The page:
From The Sourced Network remote offices in Camp Hill, Pennsylvania, welcome to Real Technologists. Each week we explore the genuine stories and true journeys of folks shaping our digital future. How did they navigate this complex world of ours? What challenges did they face? What are the innovative ideas that continue to propel them forward?

Each episode is crafted to broaden your perspective, spark innovation, and help you make better decisions by showcasing the diversity of thought and experiences within the tech industry.

Today, we’ve included some short excerpts to give you a taste of what’s to come.

Let’s start out with Jennifer Leggio, Chief Marketing Officer for Netography and cybersecurity strategist. She’s also luminary for the accountability and responsibility and security marketing. Just who helped her along the way?

[00:01:17] Jennifer Leggio:

” He would push me and say, I see more in you. I see more in you. And so because of that, Cisco wasn’t enough for me anymore, and it wasn’t Cisco. It was the role because it’s such a huge org. My role was very finite there, focusing on security strategy and communications and messaging and such. I’m like, you know what? I’m gonna quit.”

[00:01:41] Trac Bannon:

Caroline Wong, Chief Strategy Officer at Cobalt got her start with eBay as an intern. Her experience and exposure to eBay said in motion a series of domino events transforming her into a leading voice in cybersecurity. Funny to think it all started with dating a Stanford student.

[00:02:02] Caroling Wong:

” For my summer internship between my junior and senior year, I wanted to live at his house with his parents in Silicon Valley and not my house with my parents in San Francisco. And so when I applied to internships that summer, and I must have applied to 50 different internships, I only applied to companies located in Silicon Valley. And I got an internship in IT at eBay.”

[00:02:31] Trac Bannon:

Katy Craig is a cybersecurity expert who has spent her career focused on the US Navy. She’s a retired veteran, educating the next generation of ethical hackers.

[00:02:43] Katy Craig:

” It’s very special to build a ship, to be part of the pre-com crew, to be a quote unquote plank owner is a very special, privilege. I am a plank owner of Bonham Rashard. We went through a lot on that ship. I was there on 9-11 when the planes hit the towers. we deployed early to go hunt for Osama Bin Laden.”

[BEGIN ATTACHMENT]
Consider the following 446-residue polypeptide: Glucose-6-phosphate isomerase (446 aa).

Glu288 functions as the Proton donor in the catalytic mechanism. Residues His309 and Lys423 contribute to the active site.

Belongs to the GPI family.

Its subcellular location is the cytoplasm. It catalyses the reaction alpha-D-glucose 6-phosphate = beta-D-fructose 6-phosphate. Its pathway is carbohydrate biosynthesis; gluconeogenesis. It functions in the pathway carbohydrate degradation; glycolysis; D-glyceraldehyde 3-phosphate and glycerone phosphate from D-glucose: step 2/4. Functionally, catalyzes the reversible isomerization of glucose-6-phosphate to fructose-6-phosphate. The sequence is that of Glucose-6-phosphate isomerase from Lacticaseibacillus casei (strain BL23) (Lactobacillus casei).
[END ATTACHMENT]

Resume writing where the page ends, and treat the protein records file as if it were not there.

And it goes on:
[00:03:06] Trac Bannon:

Lonya Ford grew up on the south side of Chicago and joined the military as a way to put a roof over her head and maybe give her an education. When she started out, she found herself believing that she could not be her authentic self.

[00:03:19] Lonye Forde:

” It was scary joining the military because I was transported to a land where no one spoke like me. No one really looked like me. And so that was, a tough environment for me. And, you know, for a while I think what I started to do was conform a little, right?

[00:03:39] Trac Bannon:

Rosalind Radcliffe is an esteemed IBM fellow driving big blue to drink their own champagne, so to speak, in their adoption of modern software practices and DevSecOps. As a self-proclaimed high school dropout, she is leading the way for the DevOps-ing of IBM’s z/OS.

[00:03:58] Rosalind Radcliffe:

” So I went to school in Wisconsin for two years and then my dad was moving to Florida to teach at the University of Florida via England for a year. And so they sent me to the university and the university said, would you like to show up in August? I said, no, I’m going to England for a year. So let me go to England for a year and I’ll come back and then I’ll go to the university. And so technically I’m a high school dropout.”

[00:04:22] Trac Bannon:

That’s what Real Technologist is all about. I delve into the lives of innovators to discover their journeys, their passions, and their motivations.

This is Trac Bannon, the host and storyteller for the Real Technologist Podcast. I’ve been in the tech industry since the 1990s. Along the way, I’ve worked with scientists, researchers, consultants, educators, military and hardcore technologists driving digital innovation.

I’m an active member in many technical communities ranging from digital transformation to software architecture, to DevSecOps. With a vibrant network of professionals who are constantly monitoring what’s going on, I’ve developed a passion for uncovering unique stories and perspectives.

I believe that behind every technological innovation, there’s a unique individual with a captivating story to tell. Our goal, my goal, is to bring you face-to-face with the real technologists behind the latest tech trends, and to give you a glimpse into their lives, their passions, their motivations.

Real technologists is more than a podcast about diversity. It’s about amplifying the goodness that comes from our diverse spectrum of voices and experiences. It’s about genuine stories, true journeys, our complex world. Whether you’re a tech enthusiast, an entrepreneur, or just curious about the world of technology insights, the interviews are sure to inspire and educate. Consider joining me weekly at Real Technologists. Each episode will leave you with something to noodle on.

Episode Guest:

Caroline Wong is the Chief Strategy Officer at Cobalt. She has 15+ years of cybersecurity leadership, including practitioner, product, and consulting roles. Caroline authored the popular textbook, Security Metrics: A Beginner’s Guide. She teachers cybersecurity courses on LinkedIn Learning and hosts the Humans of InfoSec podcast.